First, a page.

ATLANTA: The Home Depot has released a report to select environmental and government groups that details its timber-purchasing practices. The report comes after wood retailers have come under significant pressure from environmental groups, which allege that timber retailers have been selling wood that was gathered from environmentally sensitive areas.
The Home Depot, which is the largest retailer of wood in the US, had become an especially attractive target for environmentalists.
A Wall Street Journal article in 2000 recounted how activists had gone so far as to commandeer the store intercoms in several Home Depots to make jarring announcements such as, "Attention shoppers, on aisle seven you'll find mahogany ripped from the heart of the Amazon."
Nevertheless, the company was not eager to draw attention to this current report, which was distributed to select groups and was not accompanied by a press release or other visible formal announcement. The Home Depot also declined to comment for this article.
Nevertheless, initial reaction to the report was mostly positive from some of the company's harshest critics.
"The progress Home Depot has made removing products from endangered forests from its shelves is impressive," said the National Rainforest Network.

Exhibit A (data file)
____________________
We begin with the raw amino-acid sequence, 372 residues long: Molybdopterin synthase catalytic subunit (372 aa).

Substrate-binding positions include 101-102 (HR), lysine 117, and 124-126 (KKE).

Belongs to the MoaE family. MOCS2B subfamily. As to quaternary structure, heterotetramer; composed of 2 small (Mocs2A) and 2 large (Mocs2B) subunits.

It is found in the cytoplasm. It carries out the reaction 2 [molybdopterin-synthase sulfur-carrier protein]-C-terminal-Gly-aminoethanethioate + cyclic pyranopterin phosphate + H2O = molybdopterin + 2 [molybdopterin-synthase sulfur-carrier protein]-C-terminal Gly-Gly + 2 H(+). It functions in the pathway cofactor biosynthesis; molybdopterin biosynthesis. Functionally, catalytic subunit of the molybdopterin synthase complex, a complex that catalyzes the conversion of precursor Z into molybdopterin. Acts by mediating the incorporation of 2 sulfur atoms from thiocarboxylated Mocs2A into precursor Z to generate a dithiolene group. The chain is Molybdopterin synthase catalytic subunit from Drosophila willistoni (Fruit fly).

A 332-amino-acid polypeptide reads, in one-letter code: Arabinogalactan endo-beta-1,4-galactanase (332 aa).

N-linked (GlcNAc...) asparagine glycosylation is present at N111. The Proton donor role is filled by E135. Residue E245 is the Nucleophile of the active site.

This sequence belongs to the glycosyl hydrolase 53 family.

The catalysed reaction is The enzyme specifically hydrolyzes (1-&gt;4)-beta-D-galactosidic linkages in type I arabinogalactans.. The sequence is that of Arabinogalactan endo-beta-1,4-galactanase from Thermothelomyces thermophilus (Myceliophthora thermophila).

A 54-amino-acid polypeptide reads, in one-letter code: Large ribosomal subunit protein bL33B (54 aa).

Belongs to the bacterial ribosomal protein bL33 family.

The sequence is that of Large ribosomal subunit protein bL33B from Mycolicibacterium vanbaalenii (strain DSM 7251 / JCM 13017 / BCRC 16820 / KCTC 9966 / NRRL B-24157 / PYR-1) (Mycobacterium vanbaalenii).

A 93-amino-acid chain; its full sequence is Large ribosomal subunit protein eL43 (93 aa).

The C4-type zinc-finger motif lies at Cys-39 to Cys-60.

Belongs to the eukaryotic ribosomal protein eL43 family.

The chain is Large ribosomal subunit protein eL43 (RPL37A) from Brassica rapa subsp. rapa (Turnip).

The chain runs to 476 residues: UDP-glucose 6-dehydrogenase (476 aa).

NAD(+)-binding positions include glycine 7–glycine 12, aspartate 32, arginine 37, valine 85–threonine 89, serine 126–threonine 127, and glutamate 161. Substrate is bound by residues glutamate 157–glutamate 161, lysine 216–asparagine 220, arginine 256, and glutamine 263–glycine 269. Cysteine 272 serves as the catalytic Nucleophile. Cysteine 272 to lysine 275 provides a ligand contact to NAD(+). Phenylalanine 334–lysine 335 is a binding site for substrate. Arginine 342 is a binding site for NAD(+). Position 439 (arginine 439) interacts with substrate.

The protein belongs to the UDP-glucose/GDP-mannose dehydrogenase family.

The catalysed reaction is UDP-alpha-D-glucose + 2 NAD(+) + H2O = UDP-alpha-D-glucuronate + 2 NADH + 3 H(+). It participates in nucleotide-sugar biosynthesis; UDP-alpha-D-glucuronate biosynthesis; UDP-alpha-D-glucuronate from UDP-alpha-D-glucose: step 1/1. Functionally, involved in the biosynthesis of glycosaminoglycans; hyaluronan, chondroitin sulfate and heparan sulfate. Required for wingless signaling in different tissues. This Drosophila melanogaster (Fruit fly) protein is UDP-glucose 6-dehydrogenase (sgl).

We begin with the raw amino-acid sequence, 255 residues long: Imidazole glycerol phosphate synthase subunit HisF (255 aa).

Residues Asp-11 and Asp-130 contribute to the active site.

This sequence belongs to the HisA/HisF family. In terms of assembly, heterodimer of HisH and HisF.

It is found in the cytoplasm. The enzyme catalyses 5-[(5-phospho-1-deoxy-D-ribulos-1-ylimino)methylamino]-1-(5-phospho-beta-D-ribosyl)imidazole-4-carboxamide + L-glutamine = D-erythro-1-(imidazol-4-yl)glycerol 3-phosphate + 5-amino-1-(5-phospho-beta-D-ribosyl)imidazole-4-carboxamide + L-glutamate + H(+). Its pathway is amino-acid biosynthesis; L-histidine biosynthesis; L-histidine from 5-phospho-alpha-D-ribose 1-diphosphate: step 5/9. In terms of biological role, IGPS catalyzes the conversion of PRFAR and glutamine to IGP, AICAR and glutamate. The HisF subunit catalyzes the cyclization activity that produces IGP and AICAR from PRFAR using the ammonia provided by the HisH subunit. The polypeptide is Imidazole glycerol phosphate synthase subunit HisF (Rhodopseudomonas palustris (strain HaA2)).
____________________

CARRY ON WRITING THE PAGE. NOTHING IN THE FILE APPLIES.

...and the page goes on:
"The company has succeeded in establishing meaningful 'chain of custody' to track the origin of nearly all its wood products."
The report was also a PR win for the environmental groups themselves that have been attempting to get wood dealers to acknowledge their timber-conservation agenda.
"While we think Home Depot still needs to take some more steps, we do view the report as something of a milestone," said Sara Brown Riggs, a spokesman for the National Rainforest Network. "We want to see more, but it's a step in the right direction."
Home Depot tapped a third party, Business for Social Responsibility (BSR), to produce the report. BSR is a global nonprofit organization that assists companies in dealing with CSR issues.
Home Depot says the report is part of a plan the company implemented in 1999, which it dubbed its Wood Purchasing Policy. Under the policy, the company planned to cease selling wood products gathered from environmentally sensitive areas, beginning in 2003.